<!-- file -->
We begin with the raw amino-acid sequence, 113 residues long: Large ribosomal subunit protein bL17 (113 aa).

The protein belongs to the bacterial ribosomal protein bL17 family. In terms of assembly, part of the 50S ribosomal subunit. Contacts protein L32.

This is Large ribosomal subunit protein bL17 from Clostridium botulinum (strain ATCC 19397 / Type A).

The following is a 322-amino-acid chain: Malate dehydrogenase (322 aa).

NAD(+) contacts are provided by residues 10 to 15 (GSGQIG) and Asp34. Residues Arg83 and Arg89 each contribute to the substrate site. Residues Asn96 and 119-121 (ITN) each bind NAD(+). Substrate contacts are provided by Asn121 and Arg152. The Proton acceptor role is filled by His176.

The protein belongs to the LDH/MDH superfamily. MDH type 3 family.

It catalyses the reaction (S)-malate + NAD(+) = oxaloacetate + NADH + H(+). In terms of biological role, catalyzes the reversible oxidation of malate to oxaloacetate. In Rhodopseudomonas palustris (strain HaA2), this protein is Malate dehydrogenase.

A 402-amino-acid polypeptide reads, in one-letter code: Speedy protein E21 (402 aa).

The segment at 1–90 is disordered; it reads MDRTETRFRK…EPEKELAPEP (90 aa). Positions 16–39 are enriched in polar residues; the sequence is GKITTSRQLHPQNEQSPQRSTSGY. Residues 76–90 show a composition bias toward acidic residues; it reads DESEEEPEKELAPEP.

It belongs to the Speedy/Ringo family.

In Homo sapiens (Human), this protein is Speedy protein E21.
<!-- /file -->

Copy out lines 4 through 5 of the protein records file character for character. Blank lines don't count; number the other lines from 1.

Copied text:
The following is a 322-amino-acid chain: Malate dehydrogenase (322 aa).

NAD(+) contacts are provided by residues 10 to 15 (GSGQIG) and Asp34. Residues Arg83 and Arg89 each contribute to the substrate site. Residues Asn96 and 119-121 (ITN) each bind NAD(+). Substrate contacts are provided by Asn121 and Arg152. The Proton acceptor role is filled by His176.